Enneagram Type Two (the Helper)
Enneagram Type Three (the Achiever)
What Each Type Brings to the Relationship
Both Enneagram Twos and Threes are driven by their feelings and emotional needs-although this is not always apparent in the case of Threes. Both are also driven by their need for attention and the desire to be loved-although this is not always apparent in the case of Twos. But for these reasons, both are oriented toward people and toward activities that will place them in the spotlight. This makes the Two/Three couple one of the most interpersonally attractive and impactful pairings possible. Individually and collectively, they are outgoing, sociable, high-spirited, charming, and often physically attractive. Both know how to make a favorable impression on people and to win them over. Each type brings energy, personal and social ambition, the ability to communicate with people and to make others feel like they are the center of attention. Both know how to get people to like them and to rally support to achieve their goals. Twos in particular bring a more personal, individual focus to their interactions with others. They are thoughtful and follow up exchanges with genuine kindness and compassion. Threes bring flexibility, charm, practicality, and a goal-oriented vision for ways the couple can improve. Twos like to feel proud of their loved ones, and Threes want to make their partner proud.
There is also a particular way that this pairing works as a team: Twos like to put the spotlight on others, and Threes like to be in the spotlight. Twos like to be the power behind the throne, and Threes can be happy being the point person for the couple. As long as healthy Threes appreciate the lavish attention of the Two, this arrangement can work well. In a sense, this is almost an ideal political couple—socially adept, energetic, virtually radiating charm and self-confidence, inviting others (by their manner and attractiveness) to join them in some way. Twos and Threes can be dazzling—a couple so widely admired and socially gifted that they become icons for their social sphere and time.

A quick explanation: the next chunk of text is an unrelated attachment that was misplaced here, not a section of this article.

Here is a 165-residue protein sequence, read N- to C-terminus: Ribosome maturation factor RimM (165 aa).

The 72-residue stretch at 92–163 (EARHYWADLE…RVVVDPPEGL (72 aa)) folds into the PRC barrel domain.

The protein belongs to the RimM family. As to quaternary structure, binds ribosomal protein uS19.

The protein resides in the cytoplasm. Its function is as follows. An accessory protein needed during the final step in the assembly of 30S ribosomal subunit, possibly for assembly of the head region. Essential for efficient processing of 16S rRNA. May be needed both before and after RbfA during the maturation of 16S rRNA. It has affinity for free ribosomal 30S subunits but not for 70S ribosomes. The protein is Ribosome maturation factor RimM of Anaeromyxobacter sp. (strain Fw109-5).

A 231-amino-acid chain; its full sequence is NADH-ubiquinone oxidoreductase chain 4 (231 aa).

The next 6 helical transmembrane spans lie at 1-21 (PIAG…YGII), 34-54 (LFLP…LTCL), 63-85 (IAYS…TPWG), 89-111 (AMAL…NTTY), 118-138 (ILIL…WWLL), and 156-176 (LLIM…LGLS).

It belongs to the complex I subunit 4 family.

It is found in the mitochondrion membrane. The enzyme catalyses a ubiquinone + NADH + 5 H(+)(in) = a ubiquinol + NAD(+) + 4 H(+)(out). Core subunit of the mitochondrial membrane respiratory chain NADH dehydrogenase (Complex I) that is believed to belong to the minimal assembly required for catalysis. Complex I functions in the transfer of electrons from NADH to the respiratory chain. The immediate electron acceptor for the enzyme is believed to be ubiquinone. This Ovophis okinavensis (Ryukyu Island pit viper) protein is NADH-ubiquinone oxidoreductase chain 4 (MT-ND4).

Potential Trouble Spots or Issues
A couple with such conscious star power also tends to be self-conscious—and even more conscious of each other. Twos get jealous and possessive of Threes. They can fall into a "I made you—you owe me" syndrome, feeling used and unappreciated. For all of their apparent willingness to take second place, Twos want to be recognized privately by their partners and to be made to feel that they are important. But Threes typically find it difficult to thank others for their success or to share the glory. Moreover, Threes may feel that Twos overestimate their contributions: they take credit for too much, sometimes, embarrassingly, in public. As a result, Twos can start to undermine the Three's confidence to get the Three to feel that he or she depends on the Two. Threes react quickly and strongly to perceived criticism and potential humiliation by distancing themselves—inevitably creating more anxiety and manipulation in the Two, a vicious cycle.
Part of the problem is that both have underlying feelings of shame and vulnerability and they know each other's weak spots and can play on them when they have to. Furthermore, potential conflicts can arise because neither Twos nor Threes are particularly introspective nor are they very interested in their own underlying motives. They simply assume that they are traveling in the same direction—toward increasing success and social validation-only to realize that they have drifted apart and may actually be at loggerheads with each other. Twos fundamentally feel that Threes put work and career before them, their children and home life, primary values for Twos. They feel that Threes are too focused on success and that they are missing the really valuable things in life. Threes, on the other hand, can feel stifled by the Two's insistence on the need to spend time together. Threes feel Twos are smothering and emotionally manipulative, making them feel guilty for working hard and making the most of themselves. Intimacy deteriorates into bickering, and what it means to have a successful relationship becomes a real question. Disdain for each other can erupt into open hostilities.